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Thread: 2-Channel Amp---4 Speakers

  1. #1
    Newbie korek28's Avatar
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    2-Channel Amp---4 Speakers

    Ok here is my situation:
    I was thinking of getting a set each of Polk db650 and Polk db675 speakers ( both 6-60 W RMS ) for my car once I finish up my Car PC project soon.
    Now since I want to completely remove the head-unit from the car and run the sound directly from my PC to the speakers, I will be getting a Rockford Fosgate P3002 ( 2-channel amp, 75 W RMS x 2 ) to power the speakers.

    My question is:
    Since the amp is 2-channels and I will be running 4 speakers from it, does that mean once I split each channel to power 2 speakers each ( 2 channels x 2 speakers per channel = 4 speakers ), that each speakers will only get half the power ? Will each speaker get only half of the 75 W RMS ?

    Thanks for any help on this.

  2. #2
    FLAC XC-C30's Avatar
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    you'll have to wire up front and rear of each side, that way you'll play at 2 ohm. BUT, in that case the dampingfactor of your amp will draw back, and soundquality will be drawn back also. so what's the power output of your amp at 2 Ohm? it should be around 120watts RMS per channel, for you to get full advantage of the speakers.
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  3. #3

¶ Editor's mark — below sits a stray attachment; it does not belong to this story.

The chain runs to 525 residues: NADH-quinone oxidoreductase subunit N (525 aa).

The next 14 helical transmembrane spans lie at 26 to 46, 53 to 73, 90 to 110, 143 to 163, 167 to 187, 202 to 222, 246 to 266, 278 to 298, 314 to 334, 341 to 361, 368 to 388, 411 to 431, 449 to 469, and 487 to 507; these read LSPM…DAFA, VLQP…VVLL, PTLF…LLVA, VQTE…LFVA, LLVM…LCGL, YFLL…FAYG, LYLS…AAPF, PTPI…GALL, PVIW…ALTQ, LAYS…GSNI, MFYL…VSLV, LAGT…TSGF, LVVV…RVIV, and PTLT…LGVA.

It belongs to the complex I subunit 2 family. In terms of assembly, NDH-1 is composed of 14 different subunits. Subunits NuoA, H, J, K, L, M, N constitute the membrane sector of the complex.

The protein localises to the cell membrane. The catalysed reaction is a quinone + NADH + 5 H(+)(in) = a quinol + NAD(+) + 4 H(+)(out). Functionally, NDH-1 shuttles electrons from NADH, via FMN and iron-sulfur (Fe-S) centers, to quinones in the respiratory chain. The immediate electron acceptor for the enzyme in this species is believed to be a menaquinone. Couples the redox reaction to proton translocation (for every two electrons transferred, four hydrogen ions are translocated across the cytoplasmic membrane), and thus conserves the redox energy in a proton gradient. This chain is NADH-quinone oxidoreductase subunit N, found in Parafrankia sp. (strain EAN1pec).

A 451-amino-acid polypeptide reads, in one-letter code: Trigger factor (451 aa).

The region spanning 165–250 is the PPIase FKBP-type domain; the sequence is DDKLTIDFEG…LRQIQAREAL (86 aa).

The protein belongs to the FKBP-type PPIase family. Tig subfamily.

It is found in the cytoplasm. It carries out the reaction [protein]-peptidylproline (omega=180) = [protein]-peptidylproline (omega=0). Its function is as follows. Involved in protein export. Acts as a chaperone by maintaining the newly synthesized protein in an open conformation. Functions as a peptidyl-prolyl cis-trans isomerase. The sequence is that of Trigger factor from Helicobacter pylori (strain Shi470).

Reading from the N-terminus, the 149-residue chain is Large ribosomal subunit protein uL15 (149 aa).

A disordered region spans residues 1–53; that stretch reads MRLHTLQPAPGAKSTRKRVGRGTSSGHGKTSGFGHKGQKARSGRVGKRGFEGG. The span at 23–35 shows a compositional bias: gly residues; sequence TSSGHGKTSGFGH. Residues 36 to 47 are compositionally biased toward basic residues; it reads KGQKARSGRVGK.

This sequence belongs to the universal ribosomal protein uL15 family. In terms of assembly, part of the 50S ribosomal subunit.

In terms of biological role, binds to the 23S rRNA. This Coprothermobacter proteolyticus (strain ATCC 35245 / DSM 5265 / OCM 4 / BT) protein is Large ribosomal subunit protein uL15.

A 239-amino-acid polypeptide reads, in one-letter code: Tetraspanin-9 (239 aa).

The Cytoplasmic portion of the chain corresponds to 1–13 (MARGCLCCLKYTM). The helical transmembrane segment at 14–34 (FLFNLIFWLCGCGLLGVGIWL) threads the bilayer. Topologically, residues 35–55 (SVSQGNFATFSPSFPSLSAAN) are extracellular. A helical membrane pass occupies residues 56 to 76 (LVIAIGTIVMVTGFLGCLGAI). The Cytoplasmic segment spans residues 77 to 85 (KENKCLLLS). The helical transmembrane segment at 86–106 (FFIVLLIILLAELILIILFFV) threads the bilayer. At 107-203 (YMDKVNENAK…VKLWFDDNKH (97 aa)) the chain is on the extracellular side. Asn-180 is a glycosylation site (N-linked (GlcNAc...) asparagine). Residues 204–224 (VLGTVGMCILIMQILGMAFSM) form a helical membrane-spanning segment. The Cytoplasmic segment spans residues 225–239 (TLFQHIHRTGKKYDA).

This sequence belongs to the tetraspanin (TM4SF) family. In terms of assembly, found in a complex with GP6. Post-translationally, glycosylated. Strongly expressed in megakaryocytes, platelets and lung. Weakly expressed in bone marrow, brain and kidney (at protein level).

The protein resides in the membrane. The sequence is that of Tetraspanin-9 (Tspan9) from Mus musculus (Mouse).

Newbie korek28's Avatar
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    Quote Originally Posted by IC-C30 View Post
    so what's the power output of your amp at 2 Ohm? it should be around 120watts RMS per channel, for you to get full advantage of the speakers.
    It's about 150 rms X 2 @ 2 ohms ...
    thanks for the help i got a better understanding of it now

  4. #4
    FLAC XC-C30's Avatar
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    wire the front and rear speakers together, and you should be alright. but be sure to set your gains right, cause you're overpowering your speakers, which could lead to blowing them in the end, if you're not carefull
    Xenia & Isabelle, totally in love!

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    Newbie korek28's Avatar
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    Ok here is what I've figured out so far with some help from some people from school. Seem right to you guys ?

    Specs of AMP
    - 75 W RMS x 2 @ 4 ohms
    - 150 W RMS x 2 @ 2

    Specs of Speakers
    - 6-65 W RMS; 180 W Max
    - impedence: 4 ohms

    So if the above speakers are hooked up in parallel to one channel,
    it would be 4 ohms in parellel with 4 ohms, making it 2 ohms.
    ( 4 || 4 = 2 )

    Thus each channel would run @ 2 ohms, 150 W RMS per channel.

    And thus since there is 2 speakers on 1 channel, 75 W RMS would go to each speaker.

    Now is this correct ? Or am i making some mistakes here.

  6. #6
    Maximum Bitrate Sidewalksalvage's Avatar
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    The amp is stable at 2ohms? Thats something important to check.

    I believe if in series you would get half power to each speaker right?
    But parallel will give equal power to each.
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  7. #7